Hi Sathish, Trying to value a pre-revenue company is futile and pointless. An equity split based on a made-up valuation is just a random guess and is guaranteed to backfire when people realize it's unfair. The only way to ensure a fair split is to use the Slicing Pie model which is based on a simple principle: a person's share (%) of the reward should equal their share (%) of the risk. When someone contributes time, money, ideas or anything else to a startup company they are taking a risk that they will never get paid. The amount of that risk is equal to the fair market value of the contribution. Fair market value, unlike future value, is easy to observe and measure. The fair market value of a person's time, for instance, is equal to the salary they could get if they took a job. It's only fair that a person's portion of the future profits or sale of a company should reflect their portion of the risk. Think about it this way: if you and I each bet $1 on the same hand of Blackjack we would each deserve 50% of the winnings because we each bet 50% of the total bet. If we were dealt two aces and we split the aces and YOU put down $2 more, you would now deserve 75% of the winnings because you made 75% of the bet. You don't have to know the "value" of the winnings to know this. You just have to know the bets. It's the same for a startup. Simple measure each person's bet and allocate equity by dividing their risk by everyone's risk. I've written a book on this topic. You may have a copy if you contact me through SlicingPie.com -Mike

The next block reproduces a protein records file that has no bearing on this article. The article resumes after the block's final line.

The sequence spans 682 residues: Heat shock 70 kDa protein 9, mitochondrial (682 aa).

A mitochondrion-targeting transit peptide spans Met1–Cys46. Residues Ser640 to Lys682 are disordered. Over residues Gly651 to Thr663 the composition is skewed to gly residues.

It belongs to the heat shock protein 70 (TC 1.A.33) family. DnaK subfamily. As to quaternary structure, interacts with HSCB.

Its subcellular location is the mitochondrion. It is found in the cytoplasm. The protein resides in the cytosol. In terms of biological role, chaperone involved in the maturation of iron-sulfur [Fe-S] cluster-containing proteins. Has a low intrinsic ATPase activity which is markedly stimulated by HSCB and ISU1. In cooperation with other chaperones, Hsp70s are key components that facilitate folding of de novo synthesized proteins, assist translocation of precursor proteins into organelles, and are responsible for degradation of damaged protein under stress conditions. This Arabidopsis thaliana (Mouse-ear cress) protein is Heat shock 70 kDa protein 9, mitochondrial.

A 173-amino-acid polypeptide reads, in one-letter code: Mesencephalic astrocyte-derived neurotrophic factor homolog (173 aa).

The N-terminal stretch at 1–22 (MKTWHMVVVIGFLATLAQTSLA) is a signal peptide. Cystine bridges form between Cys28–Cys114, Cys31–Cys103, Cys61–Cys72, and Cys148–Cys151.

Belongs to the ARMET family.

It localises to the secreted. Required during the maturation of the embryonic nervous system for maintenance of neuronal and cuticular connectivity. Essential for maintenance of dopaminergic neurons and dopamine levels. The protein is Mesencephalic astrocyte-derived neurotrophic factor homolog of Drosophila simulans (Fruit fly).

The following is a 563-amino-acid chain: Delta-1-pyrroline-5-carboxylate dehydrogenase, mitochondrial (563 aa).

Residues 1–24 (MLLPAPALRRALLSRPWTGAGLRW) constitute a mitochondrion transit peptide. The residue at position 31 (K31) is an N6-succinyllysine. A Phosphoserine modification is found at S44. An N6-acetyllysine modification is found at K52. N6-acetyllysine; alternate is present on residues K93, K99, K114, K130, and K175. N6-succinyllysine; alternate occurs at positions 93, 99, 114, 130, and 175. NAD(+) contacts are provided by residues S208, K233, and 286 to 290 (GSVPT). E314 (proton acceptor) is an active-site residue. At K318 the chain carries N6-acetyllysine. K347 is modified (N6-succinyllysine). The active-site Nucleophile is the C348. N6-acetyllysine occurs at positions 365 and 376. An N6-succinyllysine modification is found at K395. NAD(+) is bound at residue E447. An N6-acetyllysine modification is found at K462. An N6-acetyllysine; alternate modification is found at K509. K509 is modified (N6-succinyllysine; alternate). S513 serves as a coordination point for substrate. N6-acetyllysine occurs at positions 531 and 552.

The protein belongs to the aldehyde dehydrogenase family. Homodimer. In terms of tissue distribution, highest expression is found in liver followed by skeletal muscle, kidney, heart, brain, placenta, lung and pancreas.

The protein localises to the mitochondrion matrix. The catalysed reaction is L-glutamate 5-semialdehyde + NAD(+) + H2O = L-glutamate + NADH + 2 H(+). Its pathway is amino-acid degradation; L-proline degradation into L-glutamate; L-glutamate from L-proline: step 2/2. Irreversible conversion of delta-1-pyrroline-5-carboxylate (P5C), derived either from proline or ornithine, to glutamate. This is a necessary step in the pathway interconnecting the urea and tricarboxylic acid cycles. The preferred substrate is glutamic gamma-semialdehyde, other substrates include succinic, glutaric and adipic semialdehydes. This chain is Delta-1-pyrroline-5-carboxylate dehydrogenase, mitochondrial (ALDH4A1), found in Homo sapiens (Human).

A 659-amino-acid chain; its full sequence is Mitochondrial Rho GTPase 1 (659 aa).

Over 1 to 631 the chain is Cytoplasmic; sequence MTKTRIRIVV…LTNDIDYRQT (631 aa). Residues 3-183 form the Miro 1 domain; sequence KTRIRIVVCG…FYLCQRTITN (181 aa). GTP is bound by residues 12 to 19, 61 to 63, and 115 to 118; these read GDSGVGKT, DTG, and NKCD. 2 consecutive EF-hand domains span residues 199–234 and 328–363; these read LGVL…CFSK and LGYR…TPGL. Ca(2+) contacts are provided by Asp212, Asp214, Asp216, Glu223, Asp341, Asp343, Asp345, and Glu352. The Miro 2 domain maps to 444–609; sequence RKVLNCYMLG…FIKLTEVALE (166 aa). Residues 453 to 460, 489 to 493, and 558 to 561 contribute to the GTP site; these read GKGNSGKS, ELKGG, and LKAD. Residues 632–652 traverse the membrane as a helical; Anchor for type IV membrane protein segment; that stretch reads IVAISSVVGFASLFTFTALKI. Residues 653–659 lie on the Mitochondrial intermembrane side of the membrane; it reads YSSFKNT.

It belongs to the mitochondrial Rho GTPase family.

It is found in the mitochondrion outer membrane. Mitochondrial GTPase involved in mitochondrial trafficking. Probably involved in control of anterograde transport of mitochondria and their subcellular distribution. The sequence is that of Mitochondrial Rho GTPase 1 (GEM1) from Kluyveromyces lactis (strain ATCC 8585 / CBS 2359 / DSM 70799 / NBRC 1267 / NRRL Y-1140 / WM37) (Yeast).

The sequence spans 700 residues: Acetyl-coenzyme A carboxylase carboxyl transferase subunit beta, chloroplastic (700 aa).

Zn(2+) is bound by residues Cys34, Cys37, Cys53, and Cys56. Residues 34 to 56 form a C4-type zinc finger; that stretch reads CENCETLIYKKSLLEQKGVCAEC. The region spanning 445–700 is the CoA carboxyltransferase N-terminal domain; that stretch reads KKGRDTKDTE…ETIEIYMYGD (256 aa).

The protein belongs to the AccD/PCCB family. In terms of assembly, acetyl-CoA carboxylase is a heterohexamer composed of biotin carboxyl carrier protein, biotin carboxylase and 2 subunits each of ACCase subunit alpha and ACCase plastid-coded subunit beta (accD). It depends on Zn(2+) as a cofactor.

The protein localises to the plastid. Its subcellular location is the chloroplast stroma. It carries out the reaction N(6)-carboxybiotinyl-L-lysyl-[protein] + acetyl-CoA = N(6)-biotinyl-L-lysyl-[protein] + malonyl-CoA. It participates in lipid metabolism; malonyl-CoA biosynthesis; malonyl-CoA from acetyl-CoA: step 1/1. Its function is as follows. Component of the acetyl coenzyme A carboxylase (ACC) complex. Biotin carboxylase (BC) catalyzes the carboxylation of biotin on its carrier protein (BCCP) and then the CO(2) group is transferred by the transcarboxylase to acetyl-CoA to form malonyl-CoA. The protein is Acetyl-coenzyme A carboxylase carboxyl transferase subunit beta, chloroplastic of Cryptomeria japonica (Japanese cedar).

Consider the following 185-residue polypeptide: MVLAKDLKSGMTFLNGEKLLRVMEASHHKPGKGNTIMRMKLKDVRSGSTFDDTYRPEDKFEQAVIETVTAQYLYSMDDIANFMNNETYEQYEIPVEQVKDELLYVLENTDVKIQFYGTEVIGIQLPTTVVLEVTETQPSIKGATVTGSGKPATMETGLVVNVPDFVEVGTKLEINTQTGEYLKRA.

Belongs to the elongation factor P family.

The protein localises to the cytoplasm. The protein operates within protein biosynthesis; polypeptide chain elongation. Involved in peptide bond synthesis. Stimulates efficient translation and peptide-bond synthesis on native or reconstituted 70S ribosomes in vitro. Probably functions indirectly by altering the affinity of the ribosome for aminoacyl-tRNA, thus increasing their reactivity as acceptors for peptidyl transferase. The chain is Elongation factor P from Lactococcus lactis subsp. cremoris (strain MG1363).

Jessie Harris
3
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Jessie Harris Entrepreneur
Strategy | Operations | Program Development
This addresses only half of your question, but here's a helpful article re: placing a $ value on "sweat equity" -- written by someone I really trust: http://www.entrepreneur.com/article/182440
Scott McGregor
0
0
Scott McGregor Entrepreneur • Advisor
Advisor, co-founder, consultant and part time executive to Tech Start-ups. Based in Silicon Valley.